If you’re shopping around for the best TENS unit, you might have noticed EMS devices also popping up in the results.
TENS and EMS units are both e-stim devices that deliver low voltage electrical impulses to stimulate nerves. However their uses are quite different.
Below you’ll discover the differences between TENS and EMS, so you can find the stimulation device that’s right for you.
What is a TENS unit?
TENS stands for transcutaneous electrical nerve stimulation. The device emits a stimulating pulse that awakens the nerves, and blocks pain signals from being sent to the brain.
If you’re looking for a good all-round TENS machine, then the TechCare Plus 24 is one to consider. After reviewing the tool in detail, we found it offers great features and power, at a very competitive price.
A TENS unit is sometimes referred to as a TNS (transcutaneous nerve stimulation) machine or EPM (electric pulse massager).
What is a TENS unit used for?
TENS devices are primarily used for pain relief.
Effective for both acute and chronic pain, TENS unit benefits include:
- Back Pain
What is an EMS unit?
EMS stands for electrical muscle stimulation. The device sends signals to your muscles to make them contract. It essentialy mimics the action potential that comes from your central nervous system.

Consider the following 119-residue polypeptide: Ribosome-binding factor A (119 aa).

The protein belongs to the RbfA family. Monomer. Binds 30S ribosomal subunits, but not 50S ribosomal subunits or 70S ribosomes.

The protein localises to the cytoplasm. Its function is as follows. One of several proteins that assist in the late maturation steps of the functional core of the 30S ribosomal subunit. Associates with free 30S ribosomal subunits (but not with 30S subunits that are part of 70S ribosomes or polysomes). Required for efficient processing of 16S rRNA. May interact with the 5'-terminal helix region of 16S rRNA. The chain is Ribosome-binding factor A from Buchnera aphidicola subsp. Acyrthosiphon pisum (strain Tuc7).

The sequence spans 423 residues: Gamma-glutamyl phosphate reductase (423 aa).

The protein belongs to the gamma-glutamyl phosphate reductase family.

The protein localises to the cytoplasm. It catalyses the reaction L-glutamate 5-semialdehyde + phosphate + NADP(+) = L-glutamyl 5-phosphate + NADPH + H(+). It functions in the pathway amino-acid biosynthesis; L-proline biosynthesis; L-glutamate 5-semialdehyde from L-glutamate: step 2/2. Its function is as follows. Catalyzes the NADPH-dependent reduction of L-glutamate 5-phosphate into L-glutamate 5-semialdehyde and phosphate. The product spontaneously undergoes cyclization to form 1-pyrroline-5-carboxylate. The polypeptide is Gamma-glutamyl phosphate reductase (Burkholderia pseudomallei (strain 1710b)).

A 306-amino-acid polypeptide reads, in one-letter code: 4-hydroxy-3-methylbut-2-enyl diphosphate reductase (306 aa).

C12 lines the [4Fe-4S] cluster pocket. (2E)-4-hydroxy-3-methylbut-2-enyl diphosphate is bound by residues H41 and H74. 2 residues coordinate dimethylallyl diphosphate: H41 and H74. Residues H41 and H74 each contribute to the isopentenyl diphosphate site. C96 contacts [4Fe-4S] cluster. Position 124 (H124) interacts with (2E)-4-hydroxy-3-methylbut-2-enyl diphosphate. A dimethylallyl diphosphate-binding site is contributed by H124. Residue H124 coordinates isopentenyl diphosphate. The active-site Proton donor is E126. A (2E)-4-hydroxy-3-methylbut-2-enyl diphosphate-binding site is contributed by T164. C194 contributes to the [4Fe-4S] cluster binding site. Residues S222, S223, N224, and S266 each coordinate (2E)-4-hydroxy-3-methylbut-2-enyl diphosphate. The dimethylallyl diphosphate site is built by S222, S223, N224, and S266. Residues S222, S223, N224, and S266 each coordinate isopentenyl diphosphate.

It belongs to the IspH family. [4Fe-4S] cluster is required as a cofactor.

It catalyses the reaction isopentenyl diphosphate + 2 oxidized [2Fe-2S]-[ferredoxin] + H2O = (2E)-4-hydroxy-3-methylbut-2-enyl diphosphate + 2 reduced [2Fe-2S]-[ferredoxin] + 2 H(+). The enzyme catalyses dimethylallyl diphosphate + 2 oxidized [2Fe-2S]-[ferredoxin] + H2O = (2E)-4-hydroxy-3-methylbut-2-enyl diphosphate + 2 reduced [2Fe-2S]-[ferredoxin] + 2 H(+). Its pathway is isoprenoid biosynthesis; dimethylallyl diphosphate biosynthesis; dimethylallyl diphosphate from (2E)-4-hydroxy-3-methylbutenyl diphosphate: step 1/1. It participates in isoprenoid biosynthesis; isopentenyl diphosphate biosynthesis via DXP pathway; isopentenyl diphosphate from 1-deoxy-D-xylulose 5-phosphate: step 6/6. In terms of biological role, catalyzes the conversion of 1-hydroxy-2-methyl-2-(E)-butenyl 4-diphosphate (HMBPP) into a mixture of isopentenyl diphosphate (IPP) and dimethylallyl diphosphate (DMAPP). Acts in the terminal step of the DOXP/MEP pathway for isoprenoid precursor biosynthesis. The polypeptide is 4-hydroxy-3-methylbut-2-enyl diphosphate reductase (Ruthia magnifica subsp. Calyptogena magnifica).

PowerDot 2.0 Smart Muscle Stimulator is an EMS machine worth considering. Controlled through your smartphone, it’s the secret weapon of many professional athletes.
Electrical Muscle Stimulation (EMS) is also known by the names: neuromuscular electrical Stimulation (NMES), electromyostimulation, e-stim, and stim.
What is an EMS unit used for?
EMS devices are effective for muscle building, as strength is developed through the process of the muscles contracting then relaxing.
Here are a number of benefits of EMS, that show the ways this repetitive motion can help the body:
- Muscle Strengthening
- Muscle Rehabilitation
- Relief from Muscle Cramps
- Improving Athletic Performance
- Accelerated Recovery from Injury
- Retraining Muscles
Are TENS and EMS units effective?
There is research to show that both TENS and EMS are effective for the different functions they provide.
For example, doctors recommend TENS units for the treatment of both acute and chronic pain.
The Arthritis Foundation, an online community for sufferers of the condition, also endorses the therapy:
TENS helps acute and chronic pain. TENS has been shown to relieve osteoarthritis (OA) pain and reduce the need for pain medications.
Are both therapies safe to use?
Both TENS and EMS machines are considered safe to use, if operated correctly.
However you should always speak to your doctor or another medical professional before starting to use one.